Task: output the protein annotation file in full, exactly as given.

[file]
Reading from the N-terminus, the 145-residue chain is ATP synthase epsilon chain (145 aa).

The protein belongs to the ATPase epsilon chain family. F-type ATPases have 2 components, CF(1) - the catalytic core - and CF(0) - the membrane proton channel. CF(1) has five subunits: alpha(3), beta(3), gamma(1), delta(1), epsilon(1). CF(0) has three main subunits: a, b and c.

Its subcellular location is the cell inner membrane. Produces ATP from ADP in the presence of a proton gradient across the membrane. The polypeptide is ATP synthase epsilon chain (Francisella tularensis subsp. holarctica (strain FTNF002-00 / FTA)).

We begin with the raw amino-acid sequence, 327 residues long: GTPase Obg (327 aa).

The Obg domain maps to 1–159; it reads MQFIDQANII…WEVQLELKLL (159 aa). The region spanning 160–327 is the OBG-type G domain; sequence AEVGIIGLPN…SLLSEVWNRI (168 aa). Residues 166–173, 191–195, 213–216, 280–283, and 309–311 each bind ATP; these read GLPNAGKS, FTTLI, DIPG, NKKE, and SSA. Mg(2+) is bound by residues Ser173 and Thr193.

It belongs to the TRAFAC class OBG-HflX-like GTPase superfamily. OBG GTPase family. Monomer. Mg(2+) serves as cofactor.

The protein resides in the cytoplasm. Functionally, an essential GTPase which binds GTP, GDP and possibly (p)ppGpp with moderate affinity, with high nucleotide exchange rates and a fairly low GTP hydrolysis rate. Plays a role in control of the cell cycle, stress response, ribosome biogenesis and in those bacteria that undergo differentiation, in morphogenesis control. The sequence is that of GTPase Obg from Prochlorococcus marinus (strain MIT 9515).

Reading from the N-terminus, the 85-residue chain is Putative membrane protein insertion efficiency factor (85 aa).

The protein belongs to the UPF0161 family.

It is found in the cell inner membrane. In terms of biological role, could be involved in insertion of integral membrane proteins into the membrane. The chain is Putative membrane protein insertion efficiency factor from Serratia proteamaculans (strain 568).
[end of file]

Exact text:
Reading from the N-terminus, the 145-residue chain is ATP synthase epsilon chain (145 aa).

The protein belongs to the ATPase epsilon chain family. F-type ATPases have 2 components, CF(1) - the catalytic core - and CF(0) - the membrane proton channel. CF(1) has five subunits: alpha(3), beta(3), gamma(1), delta(1), epsilon(1). CF(0) has three main subunits: a, b and c.

Its subcellular location is the cell inner membrane. Produces ATP from ADP in the presence of a proton gradient across the membrane. The polypeptide is ATP synthase epsilon chain (Francisella tularensis subsp. holarctica (strain FTNF002-00 / FTA)).

We begin with the raw amino-acid sequence, 327 residues long: GTPase Obg (327 aa).

The Obg domain maps to 1–159; it reads MQFIDQANII…WEVQLELKLL (159 aa). The region spanning 160–327 is the OBG-type G domain; sequence AEVGIIGLPN…SLLSEVWNRI (168 aa). Residues 166–173, 191–195, 213–216, 280–283, and 309–311 each bind ATP; these read GLPNAGKS, FTTLI, DIPG, NKKE, and SSA. Mg(2+) is bound by residues Ser173 and Thr193.

It belongs to the TRAFAC class OBG-HflX-like GTPase superfamily. OBG GTPase family. Monomer. Mg(2+) serves as cofactor.

The protein resides in the cytoplasm. Functionally, an essential GTPase which binds GTP, GDP and possibly (p)ppGpp with moderate affinity, with high nucleotide exchange rates and a fairly low GTP hydrolysis rate. Plays a role in control of the cell cycle, stress response, ribosome biogenesis and in those bacteria that undergo differentiation, in morphogenesis control. The sequence is that of GTPase Obg from Prochlorococcus marinus (strain MIT 9515).

Reading from the N-terminus, the 85-residue chain is Putative membrane protein insertion efficiency factor (85 aa).

The protein belongs to the UPF0161 family.

It is found in the cell inner membrane. In terms of biological role, could be involved in insertion of integral membrane proteins into the membrane. The chain is Putative membrane protein insertion efficiency factor from Serratia proteamaculans (strain 568).